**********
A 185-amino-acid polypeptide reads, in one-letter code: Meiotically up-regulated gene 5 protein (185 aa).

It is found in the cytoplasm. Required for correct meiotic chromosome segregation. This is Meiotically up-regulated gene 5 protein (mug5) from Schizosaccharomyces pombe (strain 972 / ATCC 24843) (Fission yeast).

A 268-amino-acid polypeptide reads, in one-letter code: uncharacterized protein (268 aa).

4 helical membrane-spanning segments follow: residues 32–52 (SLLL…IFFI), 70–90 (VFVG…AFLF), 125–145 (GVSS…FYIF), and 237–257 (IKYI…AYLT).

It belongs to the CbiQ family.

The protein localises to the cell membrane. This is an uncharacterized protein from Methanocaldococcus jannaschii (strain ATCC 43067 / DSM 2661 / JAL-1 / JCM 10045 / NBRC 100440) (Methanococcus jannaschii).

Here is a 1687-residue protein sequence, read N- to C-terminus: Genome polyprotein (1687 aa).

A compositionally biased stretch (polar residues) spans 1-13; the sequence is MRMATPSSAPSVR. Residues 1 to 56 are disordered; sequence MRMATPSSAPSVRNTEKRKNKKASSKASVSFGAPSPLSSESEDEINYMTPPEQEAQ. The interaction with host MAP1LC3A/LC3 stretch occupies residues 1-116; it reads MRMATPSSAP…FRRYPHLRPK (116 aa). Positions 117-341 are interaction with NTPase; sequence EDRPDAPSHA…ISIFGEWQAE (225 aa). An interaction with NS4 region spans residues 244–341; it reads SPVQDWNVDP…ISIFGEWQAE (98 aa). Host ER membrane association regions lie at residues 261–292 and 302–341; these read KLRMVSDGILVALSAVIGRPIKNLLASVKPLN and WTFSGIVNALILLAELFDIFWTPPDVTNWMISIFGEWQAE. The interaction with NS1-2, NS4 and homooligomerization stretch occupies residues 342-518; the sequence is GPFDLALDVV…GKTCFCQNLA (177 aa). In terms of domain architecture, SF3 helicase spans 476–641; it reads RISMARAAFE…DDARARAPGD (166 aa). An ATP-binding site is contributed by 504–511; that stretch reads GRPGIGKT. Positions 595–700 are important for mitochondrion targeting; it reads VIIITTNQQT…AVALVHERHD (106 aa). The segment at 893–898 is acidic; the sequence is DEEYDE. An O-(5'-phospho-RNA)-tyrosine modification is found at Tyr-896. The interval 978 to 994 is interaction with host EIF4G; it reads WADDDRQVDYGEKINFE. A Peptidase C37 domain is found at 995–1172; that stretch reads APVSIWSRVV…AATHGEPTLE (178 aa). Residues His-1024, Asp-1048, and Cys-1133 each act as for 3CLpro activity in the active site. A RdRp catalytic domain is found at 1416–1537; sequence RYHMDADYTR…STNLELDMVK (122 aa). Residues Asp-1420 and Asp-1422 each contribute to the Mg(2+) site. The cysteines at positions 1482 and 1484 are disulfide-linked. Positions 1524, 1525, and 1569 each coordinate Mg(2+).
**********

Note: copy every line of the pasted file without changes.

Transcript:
A 185-amino-acid polypeptide reads, in one-letter code: Meiotically up-regulated gene 5 protein (185 aa).

It is found in the cytoplasm. Required for correct meiotic chromosome segregation. This is Meiotically up-regulated gene 5 protein (mug5) from Schizosaccharomyces pombe (strain 972 / ATCC 24843) (Fission yeast).

A 268-amino-acid polypeptide reads, in one-letter code: uncharacterized protein (268 aa).

4 helical membrane-spanning segments follow: residues 32–52 (SLLL…IFFI), 70–90 (VFVG…AFLF), 125–145 (GVSS…FYIF), and 237–257 (IKYI…AYLT).

It belongs to the CbiQ family.

The protein localises to the cell membrane. This is an uncharacterized protein from Methanocaldococcus jannaschii (strain ATCC 43067 / DSM 2661 / JAL-1 / JCM 10045 / NBRC 100440) (Methanococcus jannaschii).

Here is a 1687-residue protein sequence, read N- to C-terminus: Genome polyprotein (1687 aa).

A compositionally biased stretch (polar residues) spans 1-13; the sequence is MRMATPSSAPSVR. Residues 1 to 56 are disordered; sequence MRMATPSSAPSVRNTEKRKNKKASSKASVSFGAPSPLSSESEDEINYMTPPEQEAQ. The interaction with host MAP1LC3A/LC3 stretch occupies residues 1-116; it reads MRMATPSSAP…FRRYPHLRPK (116 aa). Positions 117-341 are interaction with NTPase; sequence EDRPDAPSHA…ISIFGEWQAE (225 aa). An interaction with NS4 region spans residues 244–341; it reads SPVQDWNVDP…ISIFGEWQAE (98 aa). Host ER membrane association regions lie at residues 261–292 and 302–341; these read KLRMVSDGILVALSAVIGRPIKNLLASVKPLN and WTFSGIVNALILLAELFDIFWTPPDVTNWMISIFGEWQAE. The interaction with NS1-2, NS4 and homooligomerization stretch occupies residues 342-518; the sequence is GPFDLALDVV…GKTCFCQNLA (177 aa). In terms of domain architecture, SF3 helicase spans 476–641; it reads RISMARAAFE…DDARARAPGD (166 aa). An ATP-binding site is contributed by 504–511; that stretch reads GRPGIGKT. Positions 595–700 are important for mitochondrion targeting; it reads VIIITTNQQT…AVALVHERHD (106 aa). The segment at 893–898 is acidic; the sequence is DEEYDE. An O-(5'-phospho-RNA)-tyrosine modification is found at Tyr-896. The interval 978 to 994 is interaction with host EIF4G; it reads WADDDRQVDYGEKINFE. A Peptidase C37 domain is found at 995–1172; that stretch reads APVSIWSRVV…AATHGEPTLE (178 aa). Residues His-1024, Asp-1048, and Cys-1133 each act as for 3CLpro activity in the active site. A RdRp catalytic domain is found at 1416–1537; sequence RYHMDADYTR…STNLELDMVK (122 aa). Residues Asp-1420 and Asp-1422 each contribute to the Mg(2+) site. The cysteines at positions 1482 and 1484 are disulfide-linked. Positions 1524, 1525, and 1569 each coordinate Mg(2+).